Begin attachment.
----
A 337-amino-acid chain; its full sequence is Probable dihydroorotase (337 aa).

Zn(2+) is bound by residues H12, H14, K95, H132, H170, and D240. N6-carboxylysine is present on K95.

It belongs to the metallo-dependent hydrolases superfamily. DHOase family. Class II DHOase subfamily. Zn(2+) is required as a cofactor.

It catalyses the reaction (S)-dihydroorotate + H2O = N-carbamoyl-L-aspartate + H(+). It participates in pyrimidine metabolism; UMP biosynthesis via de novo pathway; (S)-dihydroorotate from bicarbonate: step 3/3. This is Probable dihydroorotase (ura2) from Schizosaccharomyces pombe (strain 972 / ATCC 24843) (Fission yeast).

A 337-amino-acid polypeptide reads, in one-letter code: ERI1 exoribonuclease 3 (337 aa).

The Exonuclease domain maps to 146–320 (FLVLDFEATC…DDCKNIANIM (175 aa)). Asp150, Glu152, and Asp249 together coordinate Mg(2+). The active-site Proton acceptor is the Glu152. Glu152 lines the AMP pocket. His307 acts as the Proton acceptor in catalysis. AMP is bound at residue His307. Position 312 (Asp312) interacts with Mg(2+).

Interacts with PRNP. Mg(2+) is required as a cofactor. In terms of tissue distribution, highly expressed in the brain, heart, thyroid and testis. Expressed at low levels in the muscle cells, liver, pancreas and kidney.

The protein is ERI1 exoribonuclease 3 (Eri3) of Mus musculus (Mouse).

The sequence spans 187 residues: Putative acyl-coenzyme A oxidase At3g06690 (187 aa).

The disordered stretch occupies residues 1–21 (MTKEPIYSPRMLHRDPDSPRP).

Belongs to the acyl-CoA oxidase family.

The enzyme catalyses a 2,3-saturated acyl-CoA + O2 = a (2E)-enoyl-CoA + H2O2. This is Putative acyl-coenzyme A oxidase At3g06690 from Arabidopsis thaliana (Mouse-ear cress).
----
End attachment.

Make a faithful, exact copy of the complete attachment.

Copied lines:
A 337-amino-acid chain; its full sequence is Probable dihydroorotase (337 aa).

Zn(2+) is bound by residues H12, H14, K95, H132, H170, and D240. N6-carboxylysine is present on K95.

It belongs to the metallo-dependent hydrolases superfamily. DHOase family. Class II DHOase subfamily. Zn(2+) is required as a cofactor.

It catalyses the reaction (S)-dihydroorotate + H2O = N-carbamoyl-L-aspartate + H(+). It participates in pyrimidine metabolism; UMP biosynthesis via de novo pathway; (S)-dihydroorotate from bicarbonate: step 3/3. This is Probable dihydroorotase (ura2) from Schizosaccharomyces pombe (strain 972 / ATCC 24843) (Fission yeast).

A 337-amino-acid polypeptide reads, in one-letter code: ERI1 exoribonuclease 3 (337 aa).

The Exonuclease domain maps to 146–320 (FLVLDFEATC…DDCKNIANIM (175 aa)). Asp150, Glu152, and Asp249 together coordinate Mg(2+). The active-site Proton acceptor is the Glu152. Glu152 lines the AMP pocket. His307 acts as the Proton acceptor in catalysis. AMP is bound at residue His307. Position 312 (Asp312) interacts with Mg(2+).

Interacts with PRNP. Mg(2+) is required as a cofactor. In terms of tissue distribution, highly expressed in the brain, heart, thyroid and testis. Expressed at low levels in the muscle cells, liver, pancreas and kidney.

The protein is ERI1 exoribonuclease 3 (Eri3) of Mus musculus (Mouse).

The sequence spans 187 residues: Putative acyl-coenzyme A oxidase At3g06690 (187 aa).

The disordered stretch occupies residues 1–21 (MTKEPIYSPRMLHRDPDSPRP).

Belongs to the acyl-CoA oxidase family.

The enzyme catalyses a 2,3-saturated acyl-CoA + O2 = a (2E)-enoyl-CoA + H2O2. This is Putative acyl-coenzyme A oxidase At3g06690 from Arabidopsis thaliana (Mouse-ear cress).